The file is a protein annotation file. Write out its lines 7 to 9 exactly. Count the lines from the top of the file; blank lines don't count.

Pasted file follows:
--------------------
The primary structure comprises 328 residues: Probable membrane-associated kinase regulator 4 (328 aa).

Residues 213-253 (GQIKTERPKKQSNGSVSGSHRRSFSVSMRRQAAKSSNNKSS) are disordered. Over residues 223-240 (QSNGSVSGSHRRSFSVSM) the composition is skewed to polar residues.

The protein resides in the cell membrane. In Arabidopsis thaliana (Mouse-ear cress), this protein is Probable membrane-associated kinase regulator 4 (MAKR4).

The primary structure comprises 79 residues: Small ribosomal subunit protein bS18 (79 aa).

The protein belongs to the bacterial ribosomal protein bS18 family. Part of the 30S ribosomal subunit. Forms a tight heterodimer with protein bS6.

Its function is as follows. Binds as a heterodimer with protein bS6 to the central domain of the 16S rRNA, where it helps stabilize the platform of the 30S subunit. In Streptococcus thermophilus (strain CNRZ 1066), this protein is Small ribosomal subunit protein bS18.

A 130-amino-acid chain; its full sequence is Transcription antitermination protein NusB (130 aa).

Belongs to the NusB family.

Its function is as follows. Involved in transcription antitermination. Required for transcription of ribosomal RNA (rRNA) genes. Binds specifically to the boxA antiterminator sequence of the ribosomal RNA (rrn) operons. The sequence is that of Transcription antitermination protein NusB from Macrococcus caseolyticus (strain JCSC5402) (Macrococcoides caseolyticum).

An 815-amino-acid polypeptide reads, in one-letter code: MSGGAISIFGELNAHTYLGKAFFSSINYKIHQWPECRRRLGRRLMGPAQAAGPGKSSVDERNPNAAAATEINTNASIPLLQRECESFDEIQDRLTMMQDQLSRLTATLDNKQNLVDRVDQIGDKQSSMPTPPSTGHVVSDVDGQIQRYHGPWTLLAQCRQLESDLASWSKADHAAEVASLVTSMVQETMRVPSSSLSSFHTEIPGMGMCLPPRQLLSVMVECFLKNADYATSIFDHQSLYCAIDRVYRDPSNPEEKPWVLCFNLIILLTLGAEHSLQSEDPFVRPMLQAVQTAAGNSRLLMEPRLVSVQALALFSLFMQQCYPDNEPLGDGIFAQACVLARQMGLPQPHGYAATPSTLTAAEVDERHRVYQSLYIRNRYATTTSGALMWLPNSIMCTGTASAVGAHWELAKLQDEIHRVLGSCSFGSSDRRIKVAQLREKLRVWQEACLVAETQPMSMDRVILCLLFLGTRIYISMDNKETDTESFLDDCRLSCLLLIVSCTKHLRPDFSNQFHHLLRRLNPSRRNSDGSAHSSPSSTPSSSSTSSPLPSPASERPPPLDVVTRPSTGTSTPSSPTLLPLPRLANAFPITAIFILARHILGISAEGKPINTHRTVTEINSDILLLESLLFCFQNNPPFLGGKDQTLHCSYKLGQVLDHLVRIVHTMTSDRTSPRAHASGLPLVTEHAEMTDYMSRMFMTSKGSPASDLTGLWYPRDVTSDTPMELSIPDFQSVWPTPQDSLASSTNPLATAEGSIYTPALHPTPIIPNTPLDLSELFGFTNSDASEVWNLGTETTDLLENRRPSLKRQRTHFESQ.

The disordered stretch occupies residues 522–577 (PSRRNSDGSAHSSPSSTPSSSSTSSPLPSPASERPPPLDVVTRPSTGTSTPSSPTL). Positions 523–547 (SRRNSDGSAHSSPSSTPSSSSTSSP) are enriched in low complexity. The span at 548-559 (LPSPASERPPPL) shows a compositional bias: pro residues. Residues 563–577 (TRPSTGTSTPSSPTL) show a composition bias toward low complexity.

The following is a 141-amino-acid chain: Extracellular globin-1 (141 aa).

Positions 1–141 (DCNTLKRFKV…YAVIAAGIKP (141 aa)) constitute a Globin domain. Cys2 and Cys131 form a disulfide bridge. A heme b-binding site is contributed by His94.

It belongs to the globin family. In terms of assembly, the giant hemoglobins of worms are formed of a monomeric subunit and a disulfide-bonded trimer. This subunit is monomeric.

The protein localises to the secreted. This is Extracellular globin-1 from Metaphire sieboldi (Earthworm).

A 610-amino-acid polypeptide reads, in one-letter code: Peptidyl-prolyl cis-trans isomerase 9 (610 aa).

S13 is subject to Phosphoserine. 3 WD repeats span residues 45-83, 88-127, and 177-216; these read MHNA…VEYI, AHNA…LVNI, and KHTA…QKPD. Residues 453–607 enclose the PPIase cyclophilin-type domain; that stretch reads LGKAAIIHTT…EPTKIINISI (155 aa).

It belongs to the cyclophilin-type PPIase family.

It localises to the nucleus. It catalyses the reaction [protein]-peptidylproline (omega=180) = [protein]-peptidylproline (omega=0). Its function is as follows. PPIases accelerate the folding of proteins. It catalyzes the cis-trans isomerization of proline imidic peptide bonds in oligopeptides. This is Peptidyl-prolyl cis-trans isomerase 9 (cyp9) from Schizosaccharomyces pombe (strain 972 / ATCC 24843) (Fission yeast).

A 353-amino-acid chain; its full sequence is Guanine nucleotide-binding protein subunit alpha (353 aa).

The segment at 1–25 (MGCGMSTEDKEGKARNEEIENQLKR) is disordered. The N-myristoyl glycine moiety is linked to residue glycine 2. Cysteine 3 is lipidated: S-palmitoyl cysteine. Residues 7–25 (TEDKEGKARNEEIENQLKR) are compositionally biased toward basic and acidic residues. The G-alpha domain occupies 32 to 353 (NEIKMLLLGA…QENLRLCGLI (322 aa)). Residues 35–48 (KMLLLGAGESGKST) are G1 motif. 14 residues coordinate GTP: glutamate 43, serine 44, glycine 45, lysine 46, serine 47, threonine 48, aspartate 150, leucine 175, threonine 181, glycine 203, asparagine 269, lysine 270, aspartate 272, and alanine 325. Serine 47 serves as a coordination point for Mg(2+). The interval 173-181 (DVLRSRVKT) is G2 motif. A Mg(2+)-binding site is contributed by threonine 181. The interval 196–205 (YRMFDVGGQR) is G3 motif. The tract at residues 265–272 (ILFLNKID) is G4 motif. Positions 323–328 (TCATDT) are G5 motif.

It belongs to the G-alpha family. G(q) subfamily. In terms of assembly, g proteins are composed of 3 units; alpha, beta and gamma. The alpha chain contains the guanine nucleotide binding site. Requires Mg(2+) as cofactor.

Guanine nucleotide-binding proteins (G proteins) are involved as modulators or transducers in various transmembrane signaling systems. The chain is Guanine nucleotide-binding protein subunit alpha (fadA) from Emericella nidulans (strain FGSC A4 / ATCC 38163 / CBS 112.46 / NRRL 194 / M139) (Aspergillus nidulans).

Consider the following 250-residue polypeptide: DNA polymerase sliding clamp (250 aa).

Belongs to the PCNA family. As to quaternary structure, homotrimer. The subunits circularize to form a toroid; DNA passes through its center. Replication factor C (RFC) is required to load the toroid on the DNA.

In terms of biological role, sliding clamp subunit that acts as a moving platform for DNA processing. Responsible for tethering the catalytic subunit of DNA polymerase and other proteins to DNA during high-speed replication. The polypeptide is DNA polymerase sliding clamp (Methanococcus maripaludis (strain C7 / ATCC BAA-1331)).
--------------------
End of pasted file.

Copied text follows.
A 130-amino-acid chain; its full sequence is Transcription antitermination protein NusB (130 aa).

Belongs to the NusB family.

Its function is as follows. Involved in transcription antitermination. Required for transcription of ribosomal RNA (rRNA) genes. Binds specifically to the boxA antiterminator sequence of the ribosomal RNA (rrn) operons. The sequence is that of Transcription antitermination protein NusB from Macrococcus caseolyticus (strain JCSC5402) (Macrococcoides caseolyticum).